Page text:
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Workstation (Windows, Macintosh, UNIX, Linux, DOS)
Server (Windows, Linux, UNIX, Netware, Macintosh)
Mainframe (UNIX, Linux, proprietary)
There is some overlap, and a bit of cross functionality, but these designations would be familiar to most users. You might notice that there are only two operating systems, which can be used on all three types of platforms. Until very recently, there was only one; this was UNIX. The other operating system seen in all three types of computing is Linux, the new kid on the block and a UNIX variant.
Unix is universal on mainframes, and is by far the dominant OS on servers (if Linux is included). Even some proprietary mainframe operating systems (such as AIX) are only proprietary to the extent that they are non-standard variants of UNIX, with features added or emphasis on a particular set of tasks or a particular computer architecture (as with UNICOS, the OS for the new generation of Cray computers, and it’s predecessor COS, also a variant of UNIX).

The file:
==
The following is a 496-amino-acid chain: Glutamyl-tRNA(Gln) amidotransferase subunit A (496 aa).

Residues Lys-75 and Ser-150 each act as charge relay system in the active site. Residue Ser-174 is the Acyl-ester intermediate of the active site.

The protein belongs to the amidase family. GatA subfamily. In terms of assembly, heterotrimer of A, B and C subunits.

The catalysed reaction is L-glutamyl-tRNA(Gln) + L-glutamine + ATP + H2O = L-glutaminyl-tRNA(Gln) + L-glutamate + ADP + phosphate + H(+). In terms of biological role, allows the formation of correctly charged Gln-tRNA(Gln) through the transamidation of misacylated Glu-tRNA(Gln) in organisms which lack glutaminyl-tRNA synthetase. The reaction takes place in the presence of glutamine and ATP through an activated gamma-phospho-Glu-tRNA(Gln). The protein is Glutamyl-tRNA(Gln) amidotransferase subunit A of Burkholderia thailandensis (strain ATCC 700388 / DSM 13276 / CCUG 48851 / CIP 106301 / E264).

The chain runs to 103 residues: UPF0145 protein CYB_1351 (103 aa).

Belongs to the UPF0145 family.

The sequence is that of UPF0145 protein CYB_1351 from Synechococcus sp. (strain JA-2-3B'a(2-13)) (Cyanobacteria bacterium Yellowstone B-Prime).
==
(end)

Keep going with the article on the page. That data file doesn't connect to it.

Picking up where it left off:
UNIX has owned the mainframe, and minicomputer markets since the mid seventies, when it was largely the only thing out there. It was without a doubt the only OS capable of running on multiple hardware platforms. It was also the only OS with which many of the upcoming generation of computer students were familiar. UNIX is, since the retirement of MULTICS in 2000, the only survivor of the first generation of operating systems.
So ok, UNIX is historically important and has the mainframe and perhaps the server markets all sewn up, but everyone in business and at home uses Windows, with perhaps a small portion using Macintosh, and a dedicated bunch using Linux or some other esoteric system. This hardly makes UNIX, even if Linux is included as a variant, the dominant operating system. Netware once owned the small server market, but is now little more than a curiosity, having largely lost it’s dominance of the small/medium server market to Windows. So dominance in the server market hardly guarantees success in the market at large. Why might Linux/UNIX become the dominant operating systems of the future?